I was wondering why replace is not in base. I thought, it's because it must be easy to implement with standard combinators. Although I do not like prefix syntax of Applicative I wrote it this way:

replace a b = map (bool <$> id <*> (const b) <*> (== a))

And was slightly surprised after seeing replace in Data.List.Utils:

replace old new l = join new . split old $ l

Are there non-opinion based reasons to prefer one than the other in public projects?


Your code is not a replacement for replace (pun intended). Its type signature is wrong. Your code has type Eq b => b -> b -> [b] -> [b], but replace should have type Eq a => [a] -> [a] -> [a] -> [a].

<$> and <*> are infix, not prefix.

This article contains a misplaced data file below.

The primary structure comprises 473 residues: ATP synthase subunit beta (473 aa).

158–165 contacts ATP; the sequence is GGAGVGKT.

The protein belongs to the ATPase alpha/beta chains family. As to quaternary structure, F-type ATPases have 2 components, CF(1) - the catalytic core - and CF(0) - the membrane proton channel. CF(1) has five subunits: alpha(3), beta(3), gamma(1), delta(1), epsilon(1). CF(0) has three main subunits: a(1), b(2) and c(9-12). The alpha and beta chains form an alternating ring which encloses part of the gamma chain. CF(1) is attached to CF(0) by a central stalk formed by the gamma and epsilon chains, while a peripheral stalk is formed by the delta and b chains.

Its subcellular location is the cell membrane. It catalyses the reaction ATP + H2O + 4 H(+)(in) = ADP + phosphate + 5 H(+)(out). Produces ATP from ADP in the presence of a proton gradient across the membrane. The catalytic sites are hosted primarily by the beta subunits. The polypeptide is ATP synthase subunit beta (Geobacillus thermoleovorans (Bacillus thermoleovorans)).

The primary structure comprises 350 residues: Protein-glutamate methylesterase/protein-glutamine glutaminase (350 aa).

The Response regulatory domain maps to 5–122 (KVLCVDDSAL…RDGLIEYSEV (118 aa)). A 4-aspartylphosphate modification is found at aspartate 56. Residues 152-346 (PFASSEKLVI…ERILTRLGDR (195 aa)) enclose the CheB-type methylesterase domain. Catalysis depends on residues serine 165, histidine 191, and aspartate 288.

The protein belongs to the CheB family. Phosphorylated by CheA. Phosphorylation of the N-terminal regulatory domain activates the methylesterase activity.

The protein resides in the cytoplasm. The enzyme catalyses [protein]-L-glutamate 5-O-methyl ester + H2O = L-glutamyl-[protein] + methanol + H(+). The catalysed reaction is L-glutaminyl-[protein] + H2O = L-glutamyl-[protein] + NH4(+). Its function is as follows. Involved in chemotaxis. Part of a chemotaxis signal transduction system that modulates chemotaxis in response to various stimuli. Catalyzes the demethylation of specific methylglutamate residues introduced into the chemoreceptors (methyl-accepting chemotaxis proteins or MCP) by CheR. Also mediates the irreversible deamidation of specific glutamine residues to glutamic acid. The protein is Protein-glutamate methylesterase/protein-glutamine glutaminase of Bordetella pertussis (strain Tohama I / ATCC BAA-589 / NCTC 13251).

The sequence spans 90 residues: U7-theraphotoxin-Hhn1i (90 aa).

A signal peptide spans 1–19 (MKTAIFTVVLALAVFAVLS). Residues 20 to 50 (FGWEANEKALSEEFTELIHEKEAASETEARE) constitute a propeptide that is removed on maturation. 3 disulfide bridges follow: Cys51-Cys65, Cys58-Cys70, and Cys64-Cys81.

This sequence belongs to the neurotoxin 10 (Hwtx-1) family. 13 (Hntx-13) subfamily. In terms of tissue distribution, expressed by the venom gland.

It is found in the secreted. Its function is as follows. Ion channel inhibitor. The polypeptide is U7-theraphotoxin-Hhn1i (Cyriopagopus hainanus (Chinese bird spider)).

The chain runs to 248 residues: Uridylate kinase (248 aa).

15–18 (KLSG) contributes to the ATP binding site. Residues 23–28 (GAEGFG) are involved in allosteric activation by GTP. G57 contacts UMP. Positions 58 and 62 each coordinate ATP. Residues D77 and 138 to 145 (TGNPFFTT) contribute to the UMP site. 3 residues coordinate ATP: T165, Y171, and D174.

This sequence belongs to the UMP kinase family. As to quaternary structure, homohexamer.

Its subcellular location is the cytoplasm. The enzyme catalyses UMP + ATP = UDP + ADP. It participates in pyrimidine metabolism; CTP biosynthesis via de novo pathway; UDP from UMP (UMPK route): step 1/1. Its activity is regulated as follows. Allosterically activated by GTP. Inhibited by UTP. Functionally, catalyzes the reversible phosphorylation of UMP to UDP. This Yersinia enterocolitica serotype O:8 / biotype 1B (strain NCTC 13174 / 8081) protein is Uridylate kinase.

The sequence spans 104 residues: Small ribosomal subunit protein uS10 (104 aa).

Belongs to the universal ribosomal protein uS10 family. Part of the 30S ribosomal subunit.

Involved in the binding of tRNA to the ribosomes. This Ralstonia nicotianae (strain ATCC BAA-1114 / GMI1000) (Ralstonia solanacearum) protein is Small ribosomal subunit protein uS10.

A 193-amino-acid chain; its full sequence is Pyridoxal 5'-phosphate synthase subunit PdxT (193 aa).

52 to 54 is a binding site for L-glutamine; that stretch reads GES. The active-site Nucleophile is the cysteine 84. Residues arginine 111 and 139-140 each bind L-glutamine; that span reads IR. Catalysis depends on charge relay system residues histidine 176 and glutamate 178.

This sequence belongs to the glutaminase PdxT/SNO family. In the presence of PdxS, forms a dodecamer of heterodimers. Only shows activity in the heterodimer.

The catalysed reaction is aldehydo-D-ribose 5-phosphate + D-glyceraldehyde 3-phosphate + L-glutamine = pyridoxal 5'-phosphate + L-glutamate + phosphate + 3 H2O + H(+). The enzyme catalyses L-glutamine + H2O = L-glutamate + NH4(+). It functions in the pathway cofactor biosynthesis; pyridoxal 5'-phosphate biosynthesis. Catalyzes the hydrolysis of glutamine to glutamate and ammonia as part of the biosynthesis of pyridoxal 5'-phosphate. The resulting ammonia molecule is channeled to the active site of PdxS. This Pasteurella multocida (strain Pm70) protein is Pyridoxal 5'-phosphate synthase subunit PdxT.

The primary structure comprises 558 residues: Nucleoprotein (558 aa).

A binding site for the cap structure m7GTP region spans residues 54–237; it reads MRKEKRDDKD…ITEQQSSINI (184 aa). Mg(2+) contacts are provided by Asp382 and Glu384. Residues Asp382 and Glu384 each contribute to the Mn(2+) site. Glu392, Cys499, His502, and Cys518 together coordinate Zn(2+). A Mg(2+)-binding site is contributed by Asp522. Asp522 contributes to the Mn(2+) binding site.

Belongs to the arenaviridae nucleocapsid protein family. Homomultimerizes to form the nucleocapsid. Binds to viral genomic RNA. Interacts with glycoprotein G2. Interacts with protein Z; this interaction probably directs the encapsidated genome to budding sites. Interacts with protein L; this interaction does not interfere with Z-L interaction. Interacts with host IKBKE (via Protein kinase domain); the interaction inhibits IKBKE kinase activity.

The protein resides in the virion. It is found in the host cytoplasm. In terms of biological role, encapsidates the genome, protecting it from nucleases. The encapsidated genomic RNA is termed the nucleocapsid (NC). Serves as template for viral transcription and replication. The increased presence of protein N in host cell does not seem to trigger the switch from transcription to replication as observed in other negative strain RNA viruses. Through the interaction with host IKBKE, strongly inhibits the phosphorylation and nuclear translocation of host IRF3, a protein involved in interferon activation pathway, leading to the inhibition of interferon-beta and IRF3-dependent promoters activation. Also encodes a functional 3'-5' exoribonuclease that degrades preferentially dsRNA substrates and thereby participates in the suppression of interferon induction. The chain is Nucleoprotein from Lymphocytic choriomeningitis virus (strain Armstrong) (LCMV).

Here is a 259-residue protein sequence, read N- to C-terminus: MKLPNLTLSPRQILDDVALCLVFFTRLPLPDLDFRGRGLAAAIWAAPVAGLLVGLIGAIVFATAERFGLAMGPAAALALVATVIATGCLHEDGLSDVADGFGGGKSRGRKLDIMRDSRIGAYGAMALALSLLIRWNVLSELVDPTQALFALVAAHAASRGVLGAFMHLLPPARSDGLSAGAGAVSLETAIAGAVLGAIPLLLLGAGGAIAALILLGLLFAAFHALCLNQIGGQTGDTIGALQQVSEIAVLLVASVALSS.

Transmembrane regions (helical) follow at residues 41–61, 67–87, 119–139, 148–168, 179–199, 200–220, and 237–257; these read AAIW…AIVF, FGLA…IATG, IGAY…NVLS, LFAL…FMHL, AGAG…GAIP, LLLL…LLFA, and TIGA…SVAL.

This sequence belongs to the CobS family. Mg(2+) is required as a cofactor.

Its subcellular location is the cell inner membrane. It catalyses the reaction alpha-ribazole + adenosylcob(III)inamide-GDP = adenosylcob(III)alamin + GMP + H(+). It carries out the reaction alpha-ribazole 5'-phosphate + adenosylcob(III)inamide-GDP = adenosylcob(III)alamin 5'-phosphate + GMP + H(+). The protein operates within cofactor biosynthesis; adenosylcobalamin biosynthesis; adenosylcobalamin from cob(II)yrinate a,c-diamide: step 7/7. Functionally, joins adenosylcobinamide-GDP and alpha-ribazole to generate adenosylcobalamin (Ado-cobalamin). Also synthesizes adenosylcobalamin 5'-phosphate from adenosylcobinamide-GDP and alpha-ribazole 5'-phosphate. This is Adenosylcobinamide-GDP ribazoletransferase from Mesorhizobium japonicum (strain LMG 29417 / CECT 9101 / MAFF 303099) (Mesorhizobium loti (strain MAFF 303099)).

I'd prefer this to your implementation:

replace' :: Eq b => b -> b -> [b] -> [b]
replace' a b = map (\x -> if (a == x) then b else x)

It does the exact same thing in the exact same way, but is simpler and more readable (even a novice Haskell programmer who has never heard of bool or <$> or <*> can read it). Even more important: it has a type signature.

If you'd decided to cut-and-paste the type signature of the function you wanted to replicate before starting, you would have found out that your version doesn't work as a replacement at compile time -- and if you'd looked at and thought about the type signature, you probably would have wondered why the extra []s were there, and figured it out even earlier.


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